It was strongest inside the Capitol. A previously seldom-visited building had been miraculously transformed into a genuine living, breathing community. There was a medic station, child day care, a food court, sleeping quarters, hundreds of signs and banners, live music, and a sense of camaraderie and purpose you’d struggle to find in most American cities, possibly anywhere else in this country. Like Cairo’s Tahrir Square in the weeks of the Egyptian uprising, most of what happens inside the Capitol’s walls is protest.
In the Guardian, meanwhile, Clancy Segal explained more about what is at stake:
This assault is essentially an ambush of the working middle class. It is openly financed by Big Money, like the hard-right multibillionaire brothers Charles and David Koch, who also fund — courtesy of the US supreme court’s Citizens United decision — the Tea Party groups that supply anti-labour’s ideological storm troopers.
Sensing a possible kill, union-busters are — unlike our side — in no mood to compromise. So, it comes as no surprise when Jeffrey Cox, Indiana’s deputy attorney general, calls Wisconsin public sector workers “thugs” against whom he advocates deadly force. “Use live ammunition,” he tweeted. Reluctantly, his boss fired him. Poor lawyer Cox was merely saying aloud what a whole slew of Republican state governors and elected officials are thinking, but dare not say … yet.
They want to push us back not just to the 1930s, before New Deal labour laws mandated collective bargaining and anti-child labour laws, but to the red-in-tooth-and-claw pitched battles of the 1890s, in which unions were defeated by force of arms – as in Homestead, Pullman and Coeur d’Alene when local and federal governments felt little compunction about shooting down strikers.
To prevent the passage of Walker’s measures, the most extraordinary situation has developed, whereby the entire Democratic delegation has fled the state to avoid a quorum vote and is refusing to return until Walker agrees to negotiate. This, at least, demonstrates some spine on the part of the lawmakers involved, because the stakes involved are so high. As Clancy Segal also explained:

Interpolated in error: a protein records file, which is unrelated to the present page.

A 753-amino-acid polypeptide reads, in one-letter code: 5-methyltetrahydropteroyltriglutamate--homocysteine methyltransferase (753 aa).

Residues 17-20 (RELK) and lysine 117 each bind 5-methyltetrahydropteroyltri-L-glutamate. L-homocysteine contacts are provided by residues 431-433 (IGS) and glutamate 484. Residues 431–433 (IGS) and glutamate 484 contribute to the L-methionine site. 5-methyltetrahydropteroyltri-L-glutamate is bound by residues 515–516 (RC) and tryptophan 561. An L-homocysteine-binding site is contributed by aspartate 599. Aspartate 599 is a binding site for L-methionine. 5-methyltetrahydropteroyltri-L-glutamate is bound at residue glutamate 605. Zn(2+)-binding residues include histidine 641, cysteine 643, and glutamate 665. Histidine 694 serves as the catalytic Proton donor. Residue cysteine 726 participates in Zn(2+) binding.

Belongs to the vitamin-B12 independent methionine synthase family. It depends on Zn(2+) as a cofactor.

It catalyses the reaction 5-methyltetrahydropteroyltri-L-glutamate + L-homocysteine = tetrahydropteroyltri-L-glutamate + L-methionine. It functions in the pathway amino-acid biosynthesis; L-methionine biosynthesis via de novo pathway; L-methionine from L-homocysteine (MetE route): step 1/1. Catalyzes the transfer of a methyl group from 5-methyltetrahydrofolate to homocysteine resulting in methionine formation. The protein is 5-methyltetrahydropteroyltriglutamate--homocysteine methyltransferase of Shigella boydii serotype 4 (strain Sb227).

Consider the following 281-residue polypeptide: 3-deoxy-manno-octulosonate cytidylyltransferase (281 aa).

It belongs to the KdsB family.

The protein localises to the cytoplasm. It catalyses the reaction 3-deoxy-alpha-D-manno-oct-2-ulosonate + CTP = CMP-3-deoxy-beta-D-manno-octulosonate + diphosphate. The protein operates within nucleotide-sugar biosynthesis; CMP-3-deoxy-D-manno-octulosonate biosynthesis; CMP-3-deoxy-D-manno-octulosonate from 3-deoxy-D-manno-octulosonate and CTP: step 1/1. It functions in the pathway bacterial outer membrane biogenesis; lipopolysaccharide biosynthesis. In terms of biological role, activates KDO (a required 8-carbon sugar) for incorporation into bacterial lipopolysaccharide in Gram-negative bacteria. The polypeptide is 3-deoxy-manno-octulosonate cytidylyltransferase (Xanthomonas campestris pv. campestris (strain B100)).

The crux [of the problem], as expressed by America’s most successful investor Warren Buffet: “There’s class warfare, all right, but it’s my class, the rich class, that’s making the war, and we’re winning.” But pushing the case that it was labour unions that made the middle class could get through — because it’s true. When unions were at their height, with 35% of the private sector workforce in the 1950s (now down to 7%), bargained collectively for better wages and conditions, it impacted everybody and made their lives better, union, non-union and anti-union alike.
In Madison, the police announced that they would clear the capitol building by 4pm on Sunday, but as hundreds of protestors refused refused to leave and to allow their protest to fade away, perhaps recognizing, from the lessons of Tahrir Square in Cairo, that it is only by staying put and refusing to go home that their momentum can be sustained, the most extraordinary development took place. As The Understory reported, “Hundreds of cops have just marched into the Wisconsin state capitol building to protest the anti-Union bill, to massive applause. They now join up to 600 people who are inside.” Police spokespeople told the protestors, “We have been ordered by the legislature to kick you all out at 4:00 today. But we know what’s right from wrong. We will not be kicking anyone out. In fact, we will be sleeping here with you!”
Even police chief Charles Tubbs was unwilling to act against the protestors, telling the Milwaukee Journal Sentinel, “The people who are in the building will be allowed to stay. There will be no arrests unless people violate the law.” The paper reported that he “announced the decision to let the protesters stay after he saw how they moved aside while work crews went about cleaning the Capitol, including mopping and polishing floors,” and that he explained, “People are very cooperative. I appreciate that.”
From across the ocean, the protestors — and the police — have my support.
Note: Please see below for a video of Iraq veteran Aaron Hughes talking to the crowd in the occupied State capitol building in Madison, Wisconsin. Aaron explained that, in Iraq, he learned that the US military was unable to implement democracy; that, he said, came from people like those occupying the capitol building, and from the recent example provided by the people of Egypt. He also read part of Iraq Veterans Against the War’s statement urging members of the Wisconsin National Guard to resist orders if they are mobilized to repress any forthcoming strikes.